Friday, August 22, 2014

Wellman Chart of Colors and Their Associated Emotions

In 1937, William Wellman directed his first Technicolor film, A Star Is Born. "I honestly believe that the black-and-white film is an obsolete - or will be in a few seasons - as the silent screen," Wellman told reporters. However, it took more than "a few seasons" that color cinema could develop itself into something technically and aesthetically competent and much longer to become the new production norm of Hollywood studios.

Shown this year at Il Cinema Ritrovato in Bologna were both A Star Is Born and Wellman's other color feature from 1937, Nothing Sacred. Even though both prints suffered from an unnatural color boosting, common among public domain versions of early color films, it proved to be a dazzling cinematic experience.

Wellman, justifying his use of color,wrote an article which was published on various newspapers, including the New York Times. He tried to explain why he valued color and how the color could come to the assistance of a director in emphasizing emotions. The newspaper piece also featured a chart which became known as the William Wellman Chart of Colors and Their Associated Emotions.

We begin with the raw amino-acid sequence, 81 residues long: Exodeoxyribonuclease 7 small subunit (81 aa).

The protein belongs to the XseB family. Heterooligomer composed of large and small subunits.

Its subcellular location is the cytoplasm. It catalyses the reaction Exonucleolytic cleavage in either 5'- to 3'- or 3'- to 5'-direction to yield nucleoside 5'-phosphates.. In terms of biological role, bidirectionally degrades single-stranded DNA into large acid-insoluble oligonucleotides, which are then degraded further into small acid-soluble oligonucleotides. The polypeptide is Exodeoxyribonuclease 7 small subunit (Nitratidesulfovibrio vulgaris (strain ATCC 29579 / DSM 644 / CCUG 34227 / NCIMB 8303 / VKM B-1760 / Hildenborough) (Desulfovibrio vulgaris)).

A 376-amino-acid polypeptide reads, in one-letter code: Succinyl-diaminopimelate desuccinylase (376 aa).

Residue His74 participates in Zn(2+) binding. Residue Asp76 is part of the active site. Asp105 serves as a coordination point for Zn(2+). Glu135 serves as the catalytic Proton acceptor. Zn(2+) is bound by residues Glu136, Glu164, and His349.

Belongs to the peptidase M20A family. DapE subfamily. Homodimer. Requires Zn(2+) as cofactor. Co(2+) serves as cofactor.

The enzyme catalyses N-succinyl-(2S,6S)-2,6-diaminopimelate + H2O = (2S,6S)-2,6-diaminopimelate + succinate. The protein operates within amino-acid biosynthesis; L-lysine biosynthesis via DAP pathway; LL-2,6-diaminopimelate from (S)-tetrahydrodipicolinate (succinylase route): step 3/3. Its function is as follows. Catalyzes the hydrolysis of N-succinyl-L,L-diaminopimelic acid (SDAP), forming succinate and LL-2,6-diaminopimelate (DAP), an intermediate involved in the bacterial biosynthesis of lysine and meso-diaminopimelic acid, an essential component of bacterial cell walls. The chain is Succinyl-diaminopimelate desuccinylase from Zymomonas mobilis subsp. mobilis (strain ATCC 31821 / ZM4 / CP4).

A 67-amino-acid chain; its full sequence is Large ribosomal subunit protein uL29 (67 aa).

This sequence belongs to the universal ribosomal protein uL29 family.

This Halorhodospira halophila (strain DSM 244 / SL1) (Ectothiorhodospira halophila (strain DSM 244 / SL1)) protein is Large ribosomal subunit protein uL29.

This is the chart Wellman drew (click to enlarge):

Saturday, August 16, 2014

My Top 10 Documentaries (The Sight & Sound Poll)

Forugh Farrokhzad directing The House Is Black (1962)

From the September issue of Sight & Sound:

The Sound of Jazz (Jack Smight, 1957)

This is the greatest improvised documentary ever, and features a super-stellar line-up of 32 leading jazz musicians gathered at the CBS Studio in New York City in December 8, 1957. It was made in one hour and broadcast live on television. Cameramen were as into ad-libing as Thelonious Monk, and when Billie Holiday and Lester Young started to play Fine and Mellow everybody in the control room was crying.

Quince Tree of the Sun (Victor Erice, 1992)

Documentary cinema as meditation. No film, fiction or documentary, has captured the meticulous, painfully stagnant process of artistic creation with such rich expansion of cinematic time and space.

Shoah (Claude Lanzmann, 1985)

There is a logical, aesthetic and moral relation between the scale of the tragedy and the length of the film, which leaves a lasting physiological and psychological impact on the viewer.

Histoire(s) du cinéma (Jean-Luc Godard, 1988)

A multi-dimensional, free-form history of 20th century which proves all one needs is some ideas and an editing table, because the images are already out there.

The House Is Black (Forugh Farrokhzad, 1962)

The crowning achievement of Iranian documentary movement of the 60s and 70s, and singular in its hypnotic melancholy, its profound humanism and its poetic imagery.

Hôtel Terminus: The Life and Times of Klaus Barbie (Marcel Ophüls, 1988)

This film taught me the methodology of cinematic inquiry, as well as lessons in persistence and integrity. In every documentary Ophüls has ever directed, he proves that cinema is, above all, a machine of humanism, if one knows how to use it.